Black Friday, the day after Thanksgiving, is marketed as the busiest shopping day of the year in the United States and, in recent years, has established itself as one of the best-known shopping holidays in the world. In 2021 in the European Union, 61 percent of shoppers intended to make purchases online and in-store during Black Friday and Cyber Monday, the Monday after Thanksgiving, according to Statista, a German database company.
Black Friday is a relatively new phenomenon in Italy but is quickly gaining popularity. A 2022 Statista survey shows that 40 percent of Italian Generation Z consumers affirmed they would shop during the Black Friday sales and 54 percent of shoppers in Italy stated they are planning on shopping both online and offline this holiday season. Furthermore, 70 percent of Italian consumers noted they usually purchase electronics during Black Friday deals.
This American shopping holiday contrasts with the country’s traditional saldi (sales), which date back to the fascist regime of the 1930s and 1940s, according to Italy Magazine. These sales take place in a region-by-region timeframe, seasonally outlined by the business confederation Confocommercio during two periods: between the first Saturday of January until February 28, and the first Saturday of July until August 31.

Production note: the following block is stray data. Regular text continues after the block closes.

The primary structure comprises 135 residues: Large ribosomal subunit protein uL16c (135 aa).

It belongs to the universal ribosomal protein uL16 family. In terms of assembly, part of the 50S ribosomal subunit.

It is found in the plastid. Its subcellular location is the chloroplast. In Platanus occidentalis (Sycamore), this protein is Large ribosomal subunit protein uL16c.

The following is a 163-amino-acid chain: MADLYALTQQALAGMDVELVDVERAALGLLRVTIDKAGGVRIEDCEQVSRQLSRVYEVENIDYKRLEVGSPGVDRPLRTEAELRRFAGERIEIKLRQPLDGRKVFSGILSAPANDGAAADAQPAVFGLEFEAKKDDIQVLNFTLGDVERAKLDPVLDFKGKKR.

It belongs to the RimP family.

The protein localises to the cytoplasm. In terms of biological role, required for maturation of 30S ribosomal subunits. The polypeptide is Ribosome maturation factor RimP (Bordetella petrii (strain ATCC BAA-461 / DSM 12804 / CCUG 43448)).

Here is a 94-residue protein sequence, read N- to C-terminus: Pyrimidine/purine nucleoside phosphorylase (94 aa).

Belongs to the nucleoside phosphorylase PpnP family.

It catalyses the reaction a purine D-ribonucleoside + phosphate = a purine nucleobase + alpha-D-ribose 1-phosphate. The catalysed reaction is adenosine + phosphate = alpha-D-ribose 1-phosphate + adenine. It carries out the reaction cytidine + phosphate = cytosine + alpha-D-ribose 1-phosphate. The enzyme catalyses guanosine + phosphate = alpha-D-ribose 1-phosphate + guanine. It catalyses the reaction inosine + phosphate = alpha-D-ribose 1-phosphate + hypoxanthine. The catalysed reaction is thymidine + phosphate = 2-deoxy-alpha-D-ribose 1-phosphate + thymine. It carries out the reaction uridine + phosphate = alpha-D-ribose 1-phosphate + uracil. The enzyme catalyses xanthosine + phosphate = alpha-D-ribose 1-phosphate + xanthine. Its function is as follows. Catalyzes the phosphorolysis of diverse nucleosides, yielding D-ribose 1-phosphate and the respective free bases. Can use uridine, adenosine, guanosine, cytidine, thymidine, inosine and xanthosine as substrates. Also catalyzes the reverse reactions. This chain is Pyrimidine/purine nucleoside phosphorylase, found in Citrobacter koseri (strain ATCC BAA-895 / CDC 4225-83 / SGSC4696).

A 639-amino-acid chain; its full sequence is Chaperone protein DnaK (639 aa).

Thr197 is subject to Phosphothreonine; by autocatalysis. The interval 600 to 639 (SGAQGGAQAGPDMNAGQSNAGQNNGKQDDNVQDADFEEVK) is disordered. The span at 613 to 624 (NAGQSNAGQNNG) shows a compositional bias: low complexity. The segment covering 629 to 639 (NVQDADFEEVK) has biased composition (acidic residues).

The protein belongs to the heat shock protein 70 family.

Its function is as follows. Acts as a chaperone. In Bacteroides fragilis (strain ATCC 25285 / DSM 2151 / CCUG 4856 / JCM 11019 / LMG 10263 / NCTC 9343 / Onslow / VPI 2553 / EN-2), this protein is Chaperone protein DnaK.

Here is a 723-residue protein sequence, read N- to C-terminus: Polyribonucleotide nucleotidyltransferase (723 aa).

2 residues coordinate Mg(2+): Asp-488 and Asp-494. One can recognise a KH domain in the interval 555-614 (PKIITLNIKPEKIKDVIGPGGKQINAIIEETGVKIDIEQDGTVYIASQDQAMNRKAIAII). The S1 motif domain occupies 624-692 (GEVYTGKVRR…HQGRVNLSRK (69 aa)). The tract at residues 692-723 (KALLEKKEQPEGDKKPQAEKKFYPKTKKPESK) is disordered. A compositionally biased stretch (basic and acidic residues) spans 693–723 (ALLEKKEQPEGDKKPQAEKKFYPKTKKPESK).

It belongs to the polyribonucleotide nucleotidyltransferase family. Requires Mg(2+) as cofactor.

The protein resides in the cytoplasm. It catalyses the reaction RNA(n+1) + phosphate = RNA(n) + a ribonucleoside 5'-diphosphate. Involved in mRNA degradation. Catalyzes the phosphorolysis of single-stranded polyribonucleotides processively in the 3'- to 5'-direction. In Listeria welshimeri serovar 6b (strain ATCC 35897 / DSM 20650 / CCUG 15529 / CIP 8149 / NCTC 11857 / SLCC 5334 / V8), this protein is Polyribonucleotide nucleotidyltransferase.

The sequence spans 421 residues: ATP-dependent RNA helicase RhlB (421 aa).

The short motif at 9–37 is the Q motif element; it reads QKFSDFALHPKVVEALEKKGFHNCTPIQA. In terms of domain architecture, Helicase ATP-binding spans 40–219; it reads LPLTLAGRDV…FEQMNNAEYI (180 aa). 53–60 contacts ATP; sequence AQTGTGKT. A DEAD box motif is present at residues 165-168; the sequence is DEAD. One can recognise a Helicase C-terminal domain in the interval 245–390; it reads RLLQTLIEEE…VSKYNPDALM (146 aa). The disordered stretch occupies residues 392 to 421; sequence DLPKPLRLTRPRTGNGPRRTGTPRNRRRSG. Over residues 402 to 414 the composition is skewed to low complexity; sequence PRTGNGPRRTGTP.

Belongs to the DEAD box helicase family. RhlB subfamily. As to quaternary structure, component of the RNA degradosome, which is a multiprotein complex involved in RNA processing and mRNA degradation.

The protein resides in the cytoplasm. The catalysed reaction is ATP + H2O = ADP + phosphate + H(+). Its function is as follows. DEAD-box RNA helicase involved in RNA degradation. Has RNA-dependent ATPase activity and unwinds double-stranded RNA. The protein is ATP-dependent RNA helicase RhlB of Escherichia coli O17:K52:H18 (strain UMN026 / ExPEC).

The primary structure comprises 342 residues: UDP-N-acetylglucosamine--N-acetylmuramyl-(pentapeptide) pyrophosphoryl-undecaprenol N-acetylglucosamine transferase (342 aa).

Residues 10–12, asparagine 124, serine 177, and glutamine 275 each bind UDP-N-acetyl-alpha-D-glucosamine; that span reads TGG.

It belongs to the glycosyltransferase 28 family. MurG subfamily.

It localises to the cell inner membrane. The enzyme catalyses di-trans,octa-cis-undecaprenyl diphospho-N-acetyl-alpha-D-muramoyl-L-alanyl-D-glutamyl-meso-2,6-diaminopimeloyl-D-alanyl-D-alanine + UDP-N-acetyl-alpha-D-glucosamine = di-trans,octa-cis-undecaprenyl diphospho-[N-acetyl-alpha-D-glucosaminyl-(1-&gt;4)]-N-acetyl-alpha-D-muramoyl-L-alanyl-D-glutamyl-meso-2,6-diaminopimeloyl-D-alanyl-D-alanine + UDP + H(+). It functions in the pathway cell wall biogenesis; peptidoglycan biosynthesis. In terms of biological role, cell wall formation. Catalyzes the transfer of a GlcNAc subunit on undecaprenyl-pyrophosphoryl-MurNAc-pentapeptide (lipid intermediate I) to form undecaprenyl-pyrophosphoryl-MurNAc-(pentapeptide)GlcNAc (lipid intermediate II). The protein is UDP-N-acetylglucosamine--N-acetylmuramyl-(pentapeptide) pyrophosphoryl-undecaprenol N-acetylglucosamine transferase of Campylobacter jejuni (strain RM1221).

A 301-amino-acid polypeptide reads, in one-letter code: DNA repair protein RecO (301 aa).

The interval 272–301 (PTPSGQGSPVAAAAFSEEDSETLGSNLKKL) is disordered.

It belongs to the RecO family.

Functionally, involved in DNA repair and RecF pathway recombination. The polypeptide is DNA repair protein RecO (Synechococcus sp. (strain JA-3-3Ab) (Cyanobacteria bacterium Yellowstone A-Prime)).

While the Black Friday mania in Italy is steadily increasing with each year, reports indicate that this year’s holiday spending will pale in comparison to the previous years. According to a new report titled the Italy Shopping Outlook, released by consulting firm Bain&Company Italy, in collaboration with the survey platform Toluna, 90 percent of Italians are concerned about the rising cost of living. The report surveyed over 1,000 adult Italian consumers regarding the upcoming holiday season. Around 80 percent of the respondents said they would decrease their spending this year in response to increased fears surrounding climate change and the war in Ukraine.
Asia London Palomba
Asia London Palomba is a trilingual freelance journalist from Rome, Italy, currently pursuing her master's in journalism at New York University (NYU). In the past, her work on culture, travel, and history has been published in The Boston Globe, Atlas Obscura, and The Christian Science Monitor. In her free time, Asia enjoys traveling home to Italy to spend time with family and friends, drinking Hugo Spritzes, and making her nonna's homemade cavatelli.